Public art for each of the city's six wards to be unveiled next Tuesday at the Freeman Station

News 100 greenBy Pepper Parr

November 26, 2015


Some time ago the city deiced to spend a chunk of money on public art and asked the citizens to tell them where they thought the art should be placed.

Using an interactive program people were given access to a map on which they could say where they thought public art should be placed.  There was to be one for each ward.

The city’s public art adviser ran a juried competition and the following six people were selected:

Judy Mayer-Grieve: King Road Underpass, Ward 1
• Claire Hall: Freeman Station, Ward 2
• Teresa Seaton: Amherst Park, Ward 3
• Hannah Sell and Liam Racine: Port Nelson Park, Ward 4
• Tamara Kwapich: Orchard Community Park, Ward 5
• Donna Grandin: Ireland Park, Ward 6

After that there wasn’t much heard – some people knew about the work being done but there was nothing coming our of city hall.

Seaton with ward 3 art work

The Seaton work that will be installed in ward 3 consists of three stained glass pieces coated with a protective surface that will preserve the glass

The Gazette did get to see the work Teresa Seaton was doing only because we had dropped by her studio.  There was little to see for the other artists. It was almost as if everyone wanted to keep the project a secret – perhaps city hall felt the public would swallow hard when the amount spent on the project was made public.

Artists are entitled to earn a living – and if Cobalt Connects, the Jeremy Freibrger operation that advises the city on a number o cultural matters put a price on something there is probably value in it for the city.

The art for ward two is in place at the |Freeman Station – views are varied on this piece, it seemed d a little on the “sophomoric” side.

Freeman - public art

The official announcement of the six pieces of public art be placed in each of the city wards will take place at the Freeman station net week – December 1st.

Next week, Tuesday, December 1, there will be an official unveiling of the art that is now in place on the side of the Freeman station which will be where the other five pieces of art will be shown in photographic form.
The local artist mural initiative is a new public art program designed to tell local stories using local artists. This year’s program commissioned six small to medium-scale murals throughout the city. These commissions were open exclusively to Burlington, Ont., artists. Free professional development opportunities were offered to assist artists with the application process and project development.

A community jury of residents and artists representing each ward reviewed the proposals and made the selections.

Freeman Station is located at 1255 Fairview St., next door to the Fire Station headquarters – that building is in the final stages of a significant rebuild.

Light refreshments will be provided.

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3 comments to Public art for each of the city’s six wards to be unveiled next Tuesday at the Freeman Station

  • tenni

    Well, judging before seeing the original was bad on my part. Although, I still think that putting murals on historical architecture is not a procedure that should be done, I do think that:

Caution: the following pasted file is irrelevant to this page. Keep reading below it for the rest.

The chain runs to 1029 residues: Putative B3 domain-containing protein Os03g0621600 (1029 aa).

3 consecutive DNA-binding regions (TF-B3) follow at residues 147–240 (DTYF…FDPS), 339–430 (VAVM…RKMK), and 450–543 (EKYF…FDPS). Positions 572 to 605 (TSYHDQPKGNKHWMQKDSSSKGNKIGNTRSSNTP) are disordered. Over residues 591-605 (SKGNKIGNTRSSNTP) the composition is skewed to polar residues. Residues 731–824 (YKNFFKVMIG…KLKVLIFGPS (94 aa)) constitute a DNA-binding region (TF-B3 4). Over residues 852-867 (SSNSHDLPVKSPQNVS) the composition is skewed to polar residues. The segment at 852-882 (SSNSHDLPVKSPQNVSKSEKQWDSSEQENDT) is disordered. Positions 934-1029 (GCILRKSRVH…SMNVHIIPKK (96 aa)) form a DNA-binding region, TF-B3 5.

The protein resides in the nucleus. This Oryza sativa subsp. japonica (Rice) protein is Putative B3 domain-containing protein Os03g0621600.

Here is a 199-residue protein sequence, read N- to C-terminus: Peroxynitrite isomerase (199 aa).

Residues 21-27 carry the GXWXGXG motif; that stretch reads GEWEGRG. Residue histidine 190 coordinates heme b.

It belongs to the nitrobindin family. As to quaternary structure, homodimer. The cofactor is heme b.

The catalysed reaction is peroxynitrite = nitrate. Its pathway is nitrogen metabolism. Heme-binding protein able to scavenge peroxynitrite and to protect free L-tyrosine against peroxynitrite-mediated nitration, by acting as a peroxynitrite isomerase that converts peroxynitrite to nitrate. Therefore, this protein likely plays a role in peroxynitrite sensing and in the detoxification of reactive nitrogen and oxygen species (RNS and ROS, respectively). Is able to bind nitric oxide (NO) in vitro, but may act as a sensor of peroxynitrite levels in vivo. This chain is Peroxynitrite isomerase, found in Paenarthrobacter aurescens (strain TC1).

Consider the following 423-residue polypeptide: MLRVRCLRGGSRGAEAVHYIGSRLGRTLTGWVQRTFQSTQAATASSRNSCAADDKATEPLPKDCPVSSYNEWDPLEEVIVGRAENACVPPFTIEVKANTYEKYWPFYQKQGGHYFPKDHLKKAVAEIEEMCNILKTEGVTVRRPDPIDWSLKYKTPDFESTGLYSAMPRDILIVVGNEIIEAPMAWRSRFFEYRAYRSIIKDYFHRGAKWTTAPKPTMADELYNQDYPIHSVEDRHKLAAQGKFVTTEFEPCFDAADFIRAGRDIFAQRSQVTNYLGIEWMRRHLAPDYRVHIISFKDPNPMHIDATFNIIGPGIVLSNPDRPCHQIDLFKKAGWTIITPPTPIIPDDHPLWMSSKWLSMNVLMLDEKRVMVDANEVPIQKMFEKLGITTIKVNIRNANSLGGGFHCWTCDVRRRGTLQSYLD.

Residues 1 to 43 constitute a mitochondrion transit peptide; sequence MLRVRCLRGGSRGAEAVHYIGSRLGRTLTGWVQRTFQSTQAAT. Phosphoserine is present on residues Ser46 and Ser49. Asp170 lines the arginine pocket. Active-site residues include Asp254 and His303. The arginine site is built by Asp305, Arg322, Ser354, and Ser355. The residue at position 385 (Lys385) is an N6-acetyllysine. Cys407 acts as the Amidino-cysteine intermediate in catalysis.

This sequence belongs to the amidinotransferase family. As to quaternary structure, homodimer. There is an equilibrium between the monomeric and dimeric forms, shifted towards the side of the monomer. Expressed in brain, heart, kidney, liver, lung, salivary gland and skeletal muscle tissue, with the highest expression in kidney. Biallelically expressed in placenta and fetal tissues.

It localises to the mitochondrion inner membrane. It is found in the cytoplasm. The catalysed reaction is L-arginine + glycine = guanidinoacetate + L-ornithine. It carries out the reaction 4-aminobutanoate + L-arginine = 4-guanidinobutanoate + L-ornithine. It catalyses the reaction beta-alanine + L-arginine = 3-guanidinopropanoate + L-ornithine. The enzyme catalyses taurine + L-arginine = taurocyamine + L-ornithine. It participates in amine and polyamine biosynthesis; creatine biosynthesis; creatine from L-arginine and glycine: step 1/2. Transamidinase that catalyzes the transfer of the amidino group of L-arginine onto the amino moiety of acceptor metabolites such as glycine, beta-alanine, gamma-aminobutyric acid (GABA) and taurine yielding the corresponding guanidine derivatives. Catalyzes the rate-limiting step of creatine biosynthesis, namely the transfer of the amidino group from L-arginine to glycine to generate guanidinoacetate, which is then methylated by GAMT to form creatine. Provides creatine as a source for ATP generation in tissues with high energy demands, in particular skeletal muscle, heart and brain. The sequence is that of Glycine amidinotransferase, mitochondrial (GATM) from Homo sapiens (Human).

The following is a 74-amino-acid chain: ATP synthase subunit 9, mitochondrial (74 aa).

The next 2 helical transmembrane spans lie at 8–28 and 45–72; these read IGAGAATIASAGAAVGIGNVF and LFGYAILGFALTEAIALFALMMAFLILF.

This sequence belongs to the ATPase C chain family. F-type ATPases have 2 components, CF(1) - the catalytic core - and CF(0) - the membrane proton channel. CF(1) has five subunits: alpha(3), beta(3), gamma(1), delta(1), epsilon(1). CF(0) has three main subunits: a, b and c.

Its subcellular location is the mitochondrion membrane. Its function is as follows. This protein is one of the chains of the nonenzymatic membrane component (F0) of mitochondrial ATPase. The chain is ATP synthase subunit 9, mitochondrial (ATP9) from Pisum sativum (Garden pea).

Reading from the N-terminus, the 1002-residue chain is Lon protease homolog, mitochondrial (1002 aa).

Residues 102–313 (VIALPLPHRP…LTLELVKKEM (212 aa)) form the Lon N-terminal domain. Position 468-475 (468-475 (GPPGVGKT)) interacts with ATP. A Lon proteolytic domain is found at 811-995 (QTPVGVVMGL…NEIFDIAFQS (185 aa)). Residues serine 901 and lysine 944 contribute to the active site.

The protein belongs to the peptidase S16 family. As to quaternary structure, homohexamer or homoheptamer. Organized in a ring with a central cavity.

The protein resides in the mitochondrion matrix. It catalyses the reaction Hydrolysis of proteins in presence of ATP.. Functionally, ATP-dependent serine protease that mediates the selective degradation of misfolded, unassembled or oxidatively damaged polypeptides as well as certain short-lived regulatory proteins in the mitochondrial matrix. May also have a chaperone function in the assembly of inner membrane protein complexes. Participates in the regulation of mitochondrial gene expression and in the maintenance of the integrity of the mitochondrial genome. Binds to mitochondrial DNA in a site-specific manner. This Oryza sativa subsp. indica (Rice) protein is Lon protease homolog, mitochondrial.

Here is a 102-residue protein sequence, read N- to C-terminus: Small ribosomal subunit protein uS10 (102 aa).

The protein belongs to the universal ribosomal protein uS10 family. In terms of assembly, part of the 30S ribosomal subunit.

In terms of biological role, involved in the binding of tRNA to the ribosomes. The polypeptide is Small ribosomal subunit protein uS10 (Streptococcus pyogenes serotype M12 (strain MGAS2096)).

a/ the mural was better looking at it in person.
    b/ the mural is in an excellent position to be viewed from Fairview.

    Now, if the Gazette had a process for editing your posts errors for an hour, that would be grand.

    Editor’s note – we are working on the errors – accept our apologies – and don’t be shy about pointing them out to us.

  • tenni

    Placing a mural on an architectural historical building is highly questionable if not inappropriate. Why save a building for its architectural significance just to cover part of of of its walls?l It should be understood that an attempt to do a mural on such a historical building is bad aesthetics in the first place. A more contemporary style for the mural would difficult to execute.

  • tenni

    Indeed artists deserve to make a living wage but that falls short for most Canadian Artists. The actual murals are the works to be viewed. Painters and muralists are not performance artists that the public watches. The creative process has large sections of non verbal thoughts. Introducing a voyeur aspect may interfere with the creative process of creating these murals. I don’ think that the public nor reporters should expect the norm to be permitted o see the works in progress.

    It might have been interesting to have a bus or at least a map to guide those who attend on Tuesday. The time of the event is missing?

    Sophomoric Freeman Station mural is mentioned? I think that the grey tones are suggestive of memory of a gone by era and suitable but predictable. A flash colour here and there might have added more to the composition creativity. The people are stylized but perhaps not far enough to not be confused as an attempt at realism.

    I think that it is great that at least one jury supported non painting in the mural. I’ve seen the King Street mural and it has a professional and somewhat sophistication that the Freeman mural may not have quite obtained. The symbolism used in the Judy Mayer-Grieve has a professional, commercial art approach. Due to its location, the King Street underpass, it may have benefited with more larger forms but it is well executed as a mural. Most viewers are going to be driving past the image.